The Northumberland Strait is a strait in eastern Canada that connects the Gulf of Saint Lawrence to the Atlantic Ocean. The strait is formed by the eastern, southern, and western shores of Prince Edward Island and the gulf.
The strait’s western boundary is defined by a line running from North Cape, Prince Edward Island, to Point Escuminac, New Brunswick, and its eastern boundary is defined by a line running from East Point, Prince Edward Island, to Inverness, Nova Scotia.
The depth of the Northumberland Strait ranges from 17 to 65 meters, with the deepest waters at either end. The tidal patterns are complicated; the eastern end has two tides per day, with a tidal range of 1.2 to 1.8 metres, whereas the western end has only one tide per day.
The shallow depths of the strait contribute to warm water temperatures in the summer, with some areas reaching 25°C (77°F). As a result, the strait is said to have the warmest ocean water temperatures in Canada, as well as some of the warmest ocean water temperatures north of Virginia on the Atlantic coast.
The strait’s northern and southern coasts are both lined with sandy beaches. Tourists flock to these beaches in New Brunswick, Prince Edward Island, and Nova Scotia.
During the winter months of December to April, sea ice blankets the entire St. Lawrence Strait and Gulf of St. Lawrence.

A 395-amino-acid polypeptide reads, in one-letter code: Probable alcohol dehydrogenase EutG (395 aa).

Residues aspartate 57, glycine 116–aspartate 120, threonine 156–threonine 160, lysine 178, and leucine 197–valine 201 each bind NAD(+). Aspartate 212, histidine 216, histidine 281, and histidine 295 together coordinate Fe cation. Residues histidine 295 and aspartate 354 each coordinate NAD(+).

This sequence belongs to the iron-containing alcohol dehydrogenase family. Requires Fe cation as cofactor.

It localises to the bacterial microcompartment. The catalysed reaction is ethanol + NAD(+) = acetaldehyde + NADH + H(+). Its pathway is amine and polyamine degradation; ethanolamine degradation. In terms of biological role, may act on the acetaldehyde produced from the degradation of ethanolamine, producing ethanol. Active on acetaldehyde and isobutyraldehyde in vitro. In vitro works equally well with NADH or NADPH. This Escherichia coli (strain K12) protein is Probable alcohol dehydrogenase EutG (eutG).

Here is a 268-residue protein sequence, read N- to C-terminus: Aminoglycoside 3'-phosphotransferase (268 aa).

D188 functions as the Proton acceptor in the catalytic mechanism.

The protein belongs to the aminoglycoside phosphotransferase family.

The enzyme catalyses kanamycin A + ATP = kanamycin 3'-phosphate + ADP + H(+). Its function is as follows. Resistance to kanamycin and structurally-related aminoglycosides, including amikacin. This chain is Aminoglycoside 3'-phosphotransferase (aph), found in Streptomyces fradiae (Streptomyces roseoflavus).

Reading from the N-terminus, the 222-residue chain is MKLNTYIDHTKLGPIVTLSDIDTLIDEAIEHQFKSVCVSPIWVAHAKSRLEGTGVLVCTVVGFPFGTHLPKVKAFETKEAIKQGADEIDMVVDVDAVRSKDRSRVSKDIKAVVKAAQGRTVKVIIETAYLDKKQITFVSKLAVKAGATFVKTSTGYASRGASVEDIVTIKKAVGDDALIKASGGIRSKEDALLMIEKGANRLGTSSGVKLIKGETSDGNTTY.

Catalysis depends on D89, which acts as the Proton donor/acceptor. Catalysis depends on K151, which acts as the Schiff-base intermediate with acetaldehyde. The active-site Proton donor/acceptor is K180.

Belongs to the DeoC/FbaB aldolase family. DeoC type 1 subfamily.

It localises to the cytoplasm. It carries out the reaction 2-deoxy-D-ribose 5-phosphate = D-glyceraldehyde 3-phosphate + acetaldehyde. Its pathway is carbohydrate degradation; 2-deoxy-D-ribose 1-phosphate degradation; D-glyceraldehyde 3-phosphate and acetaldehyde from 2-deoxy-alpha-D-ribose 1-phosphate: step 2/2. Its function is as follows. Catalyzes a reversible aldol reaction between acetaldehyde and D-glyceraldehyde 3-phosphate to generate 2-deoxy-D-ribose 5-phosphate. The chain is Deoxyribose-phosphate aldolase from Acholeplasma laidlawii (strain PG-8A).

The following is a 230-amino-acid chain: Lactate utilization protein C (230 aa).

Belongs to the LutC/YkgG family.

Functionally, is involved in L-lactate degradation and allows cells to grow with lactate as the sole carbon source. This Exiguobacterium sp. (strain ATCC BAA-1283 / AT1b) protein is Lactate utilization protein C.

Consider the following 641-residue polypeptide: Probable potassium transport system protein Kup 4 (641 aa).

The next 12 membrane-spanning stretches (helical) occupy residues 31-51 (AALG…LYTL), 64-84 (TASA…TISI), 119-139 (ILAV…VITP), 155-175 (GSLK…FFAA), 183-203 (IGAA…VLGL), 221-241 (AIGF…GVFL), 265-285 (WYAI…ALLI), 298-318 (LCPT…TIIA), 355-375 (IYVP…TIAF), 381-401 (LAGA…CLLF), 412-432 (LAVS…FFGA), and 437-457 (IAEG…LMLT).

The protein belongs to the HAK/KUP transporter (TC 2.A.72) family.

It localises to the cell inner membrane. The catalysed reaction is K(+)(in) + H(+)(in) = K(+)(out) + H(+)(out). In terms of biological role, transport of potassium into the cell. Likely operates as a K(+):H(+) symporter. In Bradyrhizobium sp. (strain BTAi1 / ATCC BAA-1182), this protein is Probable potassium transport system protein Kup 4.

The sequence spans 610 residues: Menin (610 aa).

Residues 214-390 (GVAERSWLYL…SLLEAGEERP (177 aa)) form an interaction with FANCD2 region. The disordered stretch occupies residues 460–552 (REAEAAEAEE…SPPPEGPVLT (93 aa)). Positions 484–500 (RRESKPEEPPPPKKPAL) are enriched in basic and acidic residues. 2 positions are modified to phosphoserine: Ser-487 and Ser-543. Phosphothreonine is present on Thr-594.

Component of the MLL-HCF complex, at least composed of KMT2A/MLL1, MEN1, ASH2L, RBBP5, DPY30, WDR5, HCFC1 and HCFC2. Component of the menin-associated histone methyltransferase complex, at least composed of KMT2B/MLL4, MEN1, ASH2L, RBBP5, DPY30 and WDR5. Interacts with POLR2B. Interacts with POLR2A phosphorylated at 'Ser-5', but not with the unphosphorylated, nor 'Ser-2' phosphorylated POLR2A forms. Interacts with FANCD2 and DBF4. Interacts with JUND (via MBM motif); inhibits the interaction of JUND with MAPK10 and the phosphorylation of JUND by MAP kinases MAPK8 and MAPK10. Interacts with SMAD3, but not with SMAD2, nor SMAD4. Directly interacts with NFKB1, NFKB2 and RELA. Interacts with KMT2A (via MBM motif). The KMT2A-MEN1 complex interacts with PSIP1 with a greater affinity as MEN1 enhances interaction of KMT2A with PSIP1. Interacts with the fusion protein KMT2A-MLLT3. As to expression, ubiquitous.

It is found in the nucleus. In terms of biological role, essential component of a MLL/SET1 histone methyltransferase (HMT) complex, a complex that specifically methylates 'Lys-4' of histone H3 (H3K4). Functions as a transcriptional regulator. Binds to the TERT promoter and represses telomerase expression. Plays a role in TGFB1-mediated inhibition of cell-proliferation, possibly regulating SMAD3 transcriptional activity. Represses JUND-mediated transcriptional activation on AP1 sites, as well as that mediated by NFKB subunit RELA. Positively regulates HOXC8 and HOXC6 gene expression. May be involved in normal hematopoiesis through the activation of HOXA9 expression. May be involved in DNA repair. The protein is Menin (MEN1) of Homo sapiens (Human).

The cities of Charlottetown and Summerside, Prince Edward Island, as well as the towns of Souris, Prince Edward Island, Pictou, Nova Scotia, and Shediac, New Brunswick, are all located on the strait.
Ports such as Pugwash ship salt, Summerside, Charlottetown, Georgetown, and Souris ship agricultural products and receive petroleum and aggregate, and Pictou ship forestry products and general cargo. Shipping has declined in recent decades as rail service to ports has declined and highway capacity to larger ports outside the Gulf of St. Lawrence, which freezes in the winter, has increased.
During the summer and fall, cruise ships frequently visit Charlottetown, and since 2012, a few smaller cruise ships have visited Pictou, NS.
In folklore circles, the strait is famous for regular sightings of the Ghost Ship of Northumberland Strait, a flaming vessel that appears in the middle of the strait. The strait is also known for its ice boats, which were small oared boats that made regular dangerous crossings of the strait in winter carrying mail and passengers before the era of ice breaking ferries.
Observations at dive site: maximum depth of 65 feet. Temperature 16 C (62°F) on bottom. Camera for footage; GoPro Hero 10. The overall dive time was 25 minutes. An impressive array of sponge was present across the sand stone bottom and surrounding elevations.
Thanks to Alan Parrish for his video contribution.
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